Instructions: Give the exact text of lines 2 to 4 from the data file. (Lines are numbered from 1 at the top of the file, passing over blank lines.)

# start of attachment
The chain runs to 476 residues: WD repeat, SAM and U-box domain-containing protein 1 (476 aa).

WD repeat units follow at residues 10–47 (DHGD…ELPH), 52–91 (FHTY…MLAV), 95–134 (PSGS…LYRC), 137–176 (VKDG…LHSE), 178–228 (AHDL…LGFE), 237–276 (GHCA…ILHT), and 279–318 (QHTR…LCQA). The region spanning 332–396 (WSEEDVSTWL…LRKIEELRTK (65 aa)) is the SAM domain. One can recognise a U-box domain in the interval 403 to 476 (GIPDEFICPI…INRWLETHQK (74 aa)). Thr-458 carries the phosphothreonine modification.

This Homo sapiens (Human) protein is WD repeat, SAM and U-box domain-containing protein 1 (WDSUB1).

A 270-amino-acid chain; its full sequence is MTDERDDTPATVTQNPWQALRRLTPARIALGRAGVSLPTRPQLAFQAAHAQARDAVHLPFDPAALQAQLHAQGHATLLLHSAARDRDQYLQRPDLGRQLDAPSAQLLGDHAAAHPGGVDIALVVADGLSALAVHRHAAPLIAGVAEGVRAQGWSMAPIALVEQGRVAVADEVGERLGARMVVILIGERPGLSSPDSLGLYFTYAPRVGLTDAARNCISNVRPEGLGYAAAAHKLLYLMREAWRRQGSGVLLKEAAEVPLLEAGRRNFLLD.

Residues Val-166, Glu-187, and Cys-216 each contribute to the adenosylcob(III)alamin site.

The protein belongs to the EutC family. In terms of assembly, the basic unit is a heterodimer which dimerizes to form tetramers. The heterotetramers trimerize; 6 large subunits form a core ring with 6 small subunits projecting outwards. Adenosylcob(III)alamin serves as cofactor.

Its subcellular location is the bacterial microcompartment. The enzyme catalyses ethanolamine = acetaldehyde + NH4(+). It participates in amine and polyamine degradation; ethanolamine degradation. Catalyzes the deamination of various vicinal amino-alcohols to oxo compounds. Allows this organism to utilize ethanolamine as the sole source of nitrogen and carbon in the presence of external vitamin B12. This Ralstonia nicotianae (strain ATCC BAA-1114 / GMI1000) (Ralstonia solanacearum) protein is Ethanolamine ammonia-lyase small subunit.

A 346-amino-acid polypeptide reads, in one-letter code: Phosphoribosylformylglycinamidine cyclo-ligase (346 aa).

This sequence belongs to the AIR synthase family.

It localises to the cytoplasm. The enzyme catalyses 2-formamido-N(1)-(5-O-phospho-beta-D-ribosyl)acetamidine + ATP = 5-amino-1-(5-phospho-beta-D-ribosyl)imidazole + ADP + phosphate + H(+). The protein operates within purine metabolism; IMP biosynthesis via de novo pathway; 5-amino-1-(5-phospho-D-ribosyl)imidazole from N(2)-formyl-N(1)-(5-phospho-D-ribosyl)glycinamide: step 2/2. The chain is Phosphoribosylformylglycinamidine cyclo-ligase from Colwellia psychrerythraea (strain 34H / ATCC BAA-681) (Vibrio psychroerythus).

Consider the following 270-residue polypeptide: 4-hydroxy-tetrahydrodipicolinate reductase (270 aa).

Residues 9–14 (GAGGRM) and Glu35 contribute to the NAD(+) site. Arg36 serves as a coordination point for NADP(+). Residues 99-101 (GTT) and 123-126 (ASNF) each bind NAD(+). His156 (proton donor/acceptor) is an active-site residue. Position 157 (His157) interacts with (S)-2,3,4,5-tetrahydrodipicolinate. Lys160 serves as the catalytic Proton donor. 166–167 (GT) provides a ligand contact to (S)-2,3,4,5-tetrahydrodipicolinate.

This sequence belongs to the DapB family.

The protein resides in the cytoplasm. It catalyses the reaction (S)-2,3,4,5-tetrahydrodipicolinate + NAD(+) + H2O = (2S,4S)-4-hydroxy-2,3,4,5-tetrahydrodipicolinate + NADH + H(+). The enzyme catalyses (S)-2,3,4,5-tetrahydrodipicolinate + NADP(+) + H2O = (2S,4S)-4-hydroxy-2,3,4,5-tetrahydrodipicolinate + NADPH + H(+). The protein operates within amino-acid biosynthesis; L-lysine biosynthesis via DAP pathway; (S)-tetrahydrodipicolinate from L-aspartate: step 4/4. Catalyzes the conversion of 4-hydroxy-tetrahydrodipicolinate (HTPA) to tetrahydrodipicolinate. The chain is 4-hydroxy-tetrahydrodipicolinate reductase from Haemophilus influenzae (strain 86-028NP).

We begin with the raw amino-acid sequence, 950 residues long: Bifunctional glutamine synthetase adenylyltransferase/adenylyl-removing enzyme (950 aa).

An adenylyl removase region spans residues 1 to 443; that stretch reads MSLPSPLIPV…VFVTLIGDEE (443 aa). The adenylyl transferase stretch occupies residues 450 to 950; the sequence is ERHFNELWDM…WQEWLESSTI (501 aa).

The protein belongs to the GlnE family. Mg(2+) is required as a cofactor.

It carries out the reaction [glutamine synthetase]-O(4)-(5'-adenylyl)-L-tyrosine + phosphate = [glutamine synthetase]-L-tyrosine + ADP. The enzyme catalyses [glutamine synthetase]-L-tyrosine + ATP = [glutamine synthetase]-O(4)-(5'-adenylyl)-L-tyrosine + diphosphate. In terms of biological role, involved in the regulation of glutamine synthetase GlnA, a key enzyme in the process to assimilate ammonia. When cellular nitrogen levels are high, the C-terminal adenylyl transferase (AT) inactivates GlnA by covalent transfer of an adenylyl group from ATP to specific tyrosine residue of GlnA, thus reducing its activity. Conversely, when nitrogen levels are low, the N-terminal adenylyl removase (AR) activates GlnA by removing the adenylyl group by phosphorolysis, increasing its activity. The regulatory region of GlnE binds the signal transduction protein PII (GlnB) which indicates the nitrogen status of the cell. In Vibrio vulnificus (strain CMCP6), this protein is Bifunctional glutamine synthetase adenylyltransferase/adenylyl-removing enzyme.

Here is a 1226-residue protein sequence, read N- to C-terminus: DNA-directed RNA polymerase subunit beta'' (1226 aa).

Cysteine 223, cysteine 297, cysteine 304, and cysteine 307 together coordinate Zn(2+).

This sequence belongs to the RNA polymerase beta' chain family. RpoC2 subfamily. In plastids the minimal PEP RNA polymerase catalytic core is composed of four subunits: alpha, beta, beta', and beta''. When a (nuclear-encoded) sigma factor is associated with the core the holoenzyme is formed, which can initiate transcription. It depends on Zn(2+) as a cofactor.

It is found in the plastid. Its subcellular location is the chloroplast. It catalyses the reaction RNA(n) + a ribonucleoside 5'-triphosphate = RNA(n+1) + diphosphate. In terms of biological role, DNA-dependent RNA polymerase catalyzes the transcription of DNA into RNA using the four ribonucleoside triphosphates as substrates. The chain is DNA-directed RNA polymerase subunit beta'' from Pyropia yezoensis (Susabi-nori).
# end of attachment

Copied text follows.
WD repeat units follow at residues 10–47 (DHGD…ELPH), 52–91 (FHTY…MLAV), 95–134 (PSGS…LYRC), 137–176 (VKDG…LHSE), 178–228 (AHDL…LGFE), 237–276 (GHCA…ILHT), and 279–318 (QHTR…LCQA). The region spanning 332–396 (WSEEDVSTWL…LRKIEELRTK (65 aa)) is the SAM domain. One can recognise a U-box domain in the interval 403 to 476 (GIPDEFICPI…INRWLETHQK (74 aa)). Thr-458 carries the phosphothreonine modification.

This Homo sapiens (Human) protein is WD repeat, SAM and U-box domain-containing protein 1 (WDSUB1).

A 270-amino-acid chain; its full sequence is MTDERDDTPATVTQNPWQALRRLTPARIALGRAGVSLPTRPQLAFQAAHAQARDAVHLPFDPAALQAQLHAQGHATLLLHSAARDRDQYLQRPDLGRQLDAPSAQLLGDHAAAHPGGVDIALVVADGLSALAVHRHAAPLIAGVAEGVRAQGWSMAPIALVEQGRVAVADEVGERLGARMVVILIGERPGLSSPDSLGLYFTYAPRVGLTDAARNCISNVRPEGLGYAAAAHKLLYLMREAWRRQGSGVLLKEAAEVPLLEAGRRNFLLD.